Here is a list of all the postings William Morrison has made in our forums. Click on a thread name to jump to the thread.
|Thread: How do you react when you break a model?|
First I pick up the pieces, then try to access what happened and why. After that I have to determine if I have enough model left to rebuild it. I think a model, especially ARFs should be rebuilt at least one time. Sometimes the crash is so violent, there is just a bag of trash to pick up and some things to salvage. I am building up my supply of hardware and fuel tanks..
|Thread: stuck bearing|
Saito engines have sealed bearings in the front. I have not run into other engines that did so. Some would retain shields on the main bearing fearing debris getting into or out of the bearing. Personally, I remove the shields on the main bearings to enhance the flow through of lubricant to the cam area. I do not think the shields will totally interrupt the flow of lubricant to the cam box but I would rather have more than less.
|Thread: ASP 61 FS without locknut?|
You will do fine as is. Just make sure you really put the torque to the first nut. I do it all the time with not issues. Besides you will have a cone to collect the nuts if they should come loose.
|Thread: help with SC91 FS|
I once cleaned the carb on my Magnum.91 (which is the same as your ASP .91) and got the idle needle way out of kilter. I sent a message to the US distributor and he said, turn the carb up side down while off the engine. The low speed needle should be half way across the split in the fuel feed. Very easy to see when the carb is off the engine and inverted. After resetting the low speed needle, after reassembly, open up the high speed needle and start with an excessive rich position like 4 turns out. Use a TACH and reset your high end at peak less 300 RPM to the rich side. If you have to tweak the low needle do it in very very small increments, like a 1/8th of a turn or less.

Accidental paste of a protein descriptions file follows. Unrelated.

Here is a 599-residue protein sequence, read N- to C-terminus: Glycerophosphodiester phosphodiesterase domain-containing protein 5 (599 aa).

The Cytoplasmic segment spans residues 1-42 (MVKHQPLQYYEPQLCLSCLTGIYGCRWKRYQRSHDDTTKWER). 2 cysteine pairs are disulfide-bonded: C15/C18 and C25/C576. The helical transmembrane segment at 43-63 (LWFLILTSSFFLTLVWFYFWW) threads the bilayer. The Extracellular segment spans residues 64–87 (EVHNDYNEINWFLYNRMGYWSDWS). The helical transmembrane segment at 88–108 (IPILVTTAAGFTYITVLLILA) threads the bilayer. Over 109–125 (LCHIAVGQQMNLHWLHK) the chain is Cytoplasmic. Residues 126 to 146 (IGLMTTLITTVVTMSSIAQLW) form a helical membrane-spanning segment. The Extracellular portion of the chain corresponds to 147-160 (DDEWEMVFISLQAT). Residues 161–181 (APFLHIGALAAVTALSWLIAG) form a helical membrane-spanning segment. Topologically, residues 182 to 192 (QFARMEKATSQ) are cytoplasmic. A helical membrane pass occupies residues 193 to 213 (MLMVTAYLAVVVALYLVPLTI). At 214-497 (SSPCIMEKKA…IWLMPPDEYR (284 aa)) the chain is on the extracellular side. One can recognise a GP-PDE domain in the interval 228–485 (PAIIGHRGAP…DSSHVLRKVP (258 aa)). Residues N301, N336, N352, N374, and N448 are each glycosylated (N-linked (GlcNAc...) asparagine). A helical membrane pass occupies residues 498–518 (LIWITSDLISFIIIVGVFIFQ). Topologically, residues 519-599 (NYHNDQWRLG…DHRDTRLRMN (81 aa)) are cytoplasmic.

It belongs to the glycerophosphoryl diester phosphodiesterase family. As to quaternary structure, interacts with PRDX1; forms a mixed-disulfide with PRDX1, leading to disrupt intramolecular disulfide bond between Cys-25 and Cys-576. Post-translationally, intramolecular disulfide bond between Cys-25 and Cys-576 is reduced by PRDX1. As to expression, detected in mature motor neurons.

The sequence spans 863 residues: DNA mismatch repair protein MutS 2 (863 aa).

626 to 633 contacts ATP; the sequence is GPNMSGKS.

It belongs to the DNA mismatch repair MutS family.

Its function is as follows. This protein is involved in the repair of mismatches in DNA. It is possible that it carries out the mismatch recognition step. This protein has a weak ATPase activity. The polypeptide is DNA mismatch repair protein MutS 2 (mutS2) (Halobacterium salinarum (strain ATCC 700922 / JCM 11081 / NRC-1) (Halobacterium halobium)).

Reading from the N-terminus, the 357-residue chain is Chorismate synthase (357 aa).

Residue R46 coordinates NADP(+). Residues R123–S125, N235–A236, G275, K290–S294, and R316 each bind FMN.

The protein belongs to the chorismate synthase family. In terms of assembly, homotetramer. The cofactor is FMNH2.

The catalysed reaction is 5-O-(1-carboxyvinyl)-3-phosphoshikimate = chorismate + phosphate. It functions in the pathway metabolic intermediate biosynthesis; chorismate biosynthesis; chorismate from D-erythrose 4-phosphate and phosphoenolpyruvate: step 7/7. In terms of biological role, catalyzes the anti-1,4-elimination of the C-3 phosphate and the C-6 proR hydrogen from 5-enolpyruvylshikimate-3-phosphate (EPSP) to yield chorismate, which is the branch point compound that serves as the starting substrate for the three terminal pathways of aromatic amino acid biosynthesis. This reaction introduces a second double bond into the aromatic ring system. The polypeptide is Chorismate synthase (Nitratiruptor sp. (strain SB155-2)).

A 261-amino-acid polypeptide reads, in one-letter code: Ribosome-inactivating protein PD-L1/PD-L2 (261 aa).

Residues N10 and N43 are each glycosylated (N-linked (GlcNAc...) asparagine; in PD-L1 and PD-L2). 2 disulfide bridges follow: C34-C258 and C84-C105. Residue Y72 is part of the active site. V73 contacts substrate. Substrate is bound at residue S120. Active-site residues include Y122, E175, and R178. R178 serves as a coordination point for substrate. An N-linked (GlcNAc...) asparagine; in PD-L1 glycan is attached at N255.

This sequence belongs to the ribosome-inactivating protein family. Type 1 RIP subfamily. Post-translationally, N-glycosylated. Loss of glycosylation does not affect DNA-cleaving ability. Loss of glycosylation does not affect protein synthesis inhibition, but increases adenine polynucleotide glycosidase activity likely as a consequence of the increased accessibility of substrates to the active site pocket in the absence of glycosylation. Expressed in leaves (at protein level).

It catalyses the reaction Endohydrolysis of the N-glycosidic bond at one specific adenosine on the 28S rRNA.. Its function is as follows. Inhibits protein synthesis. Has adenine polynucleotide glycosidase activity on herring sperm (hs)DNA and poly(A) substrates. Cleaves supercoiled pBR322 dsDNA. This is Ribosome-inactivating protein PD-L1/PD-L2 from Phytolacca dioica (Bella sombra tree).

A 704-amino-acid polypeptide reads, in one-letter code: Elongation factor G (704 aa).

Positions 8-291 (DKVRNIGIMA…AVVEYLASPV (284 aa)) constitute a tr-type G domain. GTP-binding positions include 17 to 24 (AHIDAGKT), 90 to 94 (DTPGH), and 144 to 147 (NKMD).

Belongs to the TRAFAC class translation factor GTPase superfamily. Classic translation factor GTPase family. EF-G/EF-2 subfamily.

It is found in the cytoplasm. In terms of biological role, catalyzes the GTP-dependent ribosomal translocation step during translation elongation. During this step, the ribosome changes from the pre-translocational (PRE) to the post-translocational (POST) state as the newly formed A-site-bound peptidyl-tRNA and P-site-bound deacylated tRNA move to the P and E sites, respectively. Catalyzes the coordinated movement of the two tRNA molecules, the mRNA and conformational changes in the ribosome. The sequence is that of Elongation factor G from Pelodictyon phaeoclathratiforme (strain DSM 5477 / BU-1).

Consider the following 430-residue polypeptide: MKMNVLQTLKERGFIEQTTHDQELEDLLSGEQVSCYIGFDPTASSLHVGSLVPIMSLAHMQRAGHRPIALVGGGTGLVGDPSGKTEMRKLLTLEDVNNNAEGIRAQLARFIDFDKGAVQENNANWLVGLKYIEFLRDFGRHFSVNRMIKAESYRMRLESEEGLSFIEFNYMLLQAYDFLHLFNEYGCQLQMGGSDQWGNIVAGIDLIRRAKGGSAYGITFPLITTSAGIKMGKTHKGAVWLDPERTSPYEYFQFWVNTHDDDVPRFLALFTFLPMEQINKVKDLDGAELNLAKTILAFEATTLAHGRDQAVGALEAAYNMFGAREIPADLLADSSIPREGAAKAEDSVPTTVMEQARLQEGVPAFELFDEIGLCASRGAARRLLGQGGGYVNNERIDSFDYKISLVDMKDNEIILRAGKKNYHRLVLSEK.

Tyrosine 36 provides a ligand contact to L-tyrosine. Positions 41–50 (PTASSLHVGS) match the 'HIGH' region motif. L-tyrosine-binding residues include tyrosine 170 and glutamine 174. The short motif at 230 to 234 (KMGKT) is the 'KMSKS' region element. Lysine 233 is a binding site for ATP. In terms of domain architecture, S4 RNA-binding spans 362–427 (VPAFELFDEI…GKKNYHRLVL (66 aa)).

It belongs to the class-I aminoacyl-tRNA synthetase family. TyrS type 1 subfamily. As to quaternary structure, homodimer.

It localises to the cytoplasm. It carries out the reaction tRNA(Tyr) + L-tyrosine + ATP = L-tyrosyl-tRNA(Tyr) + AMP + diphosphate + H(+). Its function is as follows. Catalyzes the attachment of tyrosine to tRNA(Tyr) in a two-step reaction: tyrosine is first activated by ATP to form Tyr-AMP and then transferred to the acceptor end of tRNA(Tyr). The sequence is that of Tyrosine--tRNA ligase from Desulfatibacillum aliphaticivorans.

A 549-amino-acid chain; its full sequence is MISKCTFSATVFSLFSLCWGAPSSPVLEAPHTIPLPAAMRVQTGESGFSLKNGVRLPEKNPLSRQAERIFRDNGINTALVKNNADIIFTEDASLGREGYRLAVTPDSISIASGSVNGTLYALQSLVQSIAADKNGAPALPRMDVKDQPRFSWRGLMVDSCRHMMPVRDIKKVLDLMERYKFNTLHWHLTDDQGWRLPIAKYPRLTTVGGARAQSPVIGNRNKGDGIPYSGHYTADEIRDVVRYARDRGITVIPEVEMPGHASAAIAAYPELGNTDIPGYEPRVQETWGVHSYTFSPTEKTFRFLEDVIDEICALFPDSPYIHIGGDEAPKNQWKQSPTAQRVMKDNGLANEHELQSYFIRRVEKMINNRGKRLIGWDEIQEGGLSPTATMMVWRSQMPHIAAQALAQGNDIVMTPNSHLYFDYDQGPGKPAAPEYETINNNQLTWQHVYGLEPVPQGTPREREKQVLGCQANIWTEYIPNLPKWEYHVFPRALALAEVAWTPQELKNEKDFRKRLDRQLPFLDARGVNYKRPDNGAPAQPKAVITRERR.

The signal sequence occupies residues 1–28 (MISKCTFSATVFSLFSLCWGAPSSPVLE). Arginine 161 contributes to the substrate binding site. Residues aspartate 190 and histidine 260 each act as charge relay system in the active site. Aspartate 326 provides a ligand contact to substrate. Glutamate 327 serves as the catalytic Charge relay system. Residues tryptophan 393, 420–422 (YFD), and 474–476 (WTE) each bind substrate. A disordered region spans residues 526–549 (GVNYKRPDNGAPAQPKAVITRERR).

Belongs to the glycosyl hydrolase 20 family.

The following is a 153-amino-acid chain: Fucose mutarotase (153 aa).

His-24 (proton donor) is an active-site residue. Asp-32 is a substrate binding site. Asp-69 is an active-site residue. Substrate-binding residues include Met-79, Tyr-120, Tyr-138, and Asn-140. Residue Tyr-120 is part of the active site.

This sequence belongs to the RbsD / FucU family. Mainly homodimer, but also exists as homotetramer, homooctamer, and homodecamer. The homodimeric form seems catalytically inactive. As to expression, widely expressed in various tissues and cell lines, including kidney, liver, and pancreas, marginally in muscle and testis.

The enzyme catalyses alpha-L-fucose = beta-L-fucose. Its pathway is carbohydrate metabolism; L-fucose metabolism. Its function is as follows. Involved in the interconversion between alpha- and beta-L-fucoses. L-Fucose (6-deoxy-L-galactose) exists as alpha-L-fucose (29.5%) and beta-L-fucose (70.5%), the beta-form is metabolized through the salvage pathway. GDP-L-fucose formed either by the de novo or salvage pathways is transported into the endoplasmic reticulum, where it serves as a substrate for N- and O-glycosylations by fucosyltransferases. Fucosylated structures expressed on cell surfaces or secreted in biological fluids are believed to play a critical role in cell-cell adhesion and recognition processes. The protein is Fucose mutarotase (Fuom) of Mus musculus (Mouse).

One other thing I do is to insert a 1/4 inch of fuel tubing on the high speed needle valve needle and screw it back into the carb so that the tube is compressed and seals up the high speed needle valve. There is a tendency for the O-ring to not do its job of sealing and this ensures a seal where no extra air is sucked into the mixture.
And yes check your plumbing all the way from the sound suppressor (what we call the muffler) to the carb via the tank. I have had the sound suppressor nipple to be blocked, make sure it is clean. Always set up your sound suppressor so that the pressure nipple is up, that way when you are not flying fuel residue will not collect in that area. Also make sure that tube from the intake manifold to the cam box in the front of the engine does not have any cracks or pin holes.
|Thread: Four stroke crankcase venting|
Rust. I would suspect the quality of the bearings. The manufacturer gets the cheapest bearings he can to maximize is return initial sales. High quality bearings resist rust. I live in a moderate dust and humidity region and have little or no rust. But them most of my engines have had bearings replaced by good after market bearings. And no I do not use stainless steel or ceramic bearings. We have two bearing dealers in the states that deal almost exclusively in bearing for our small engines.
|Thread: Do you stick to your TX maker's RXs?|
I use the Hitec Aurora 9 and generally use the Hitec receivers. But I do have an after market receiver, 8 channel that cost a fifth of what 7 channel Hitec receiver would cost. Does not have the telemetry feature so do not get the battery feed back (which I like very much). But money is money, and saving some of it is always worthwhile.
|Thread: 4 stroke engine question|
In Saito engines the front bearing is usually sealed not shielded. The main bearing is usually open but shielding could be present. It would serve no essential purpose to shield the main bearing as that is a debris free area. Internal debris is usually caused by the bearing disintegrating. If your bearing gets that far in to destruction, I doubt a shield will help more likely to contribute to the otherwise bad situation inside the crankcase.
I always use some Castor oil in my fuel, it provides short term lean burn protection and long time rust prevention. Brian Wynch is full of bunk regarding the use of Castor oil. Castor does present clean up problems but the mere presence indicates it is doing its job - lubricating and protecting the engine.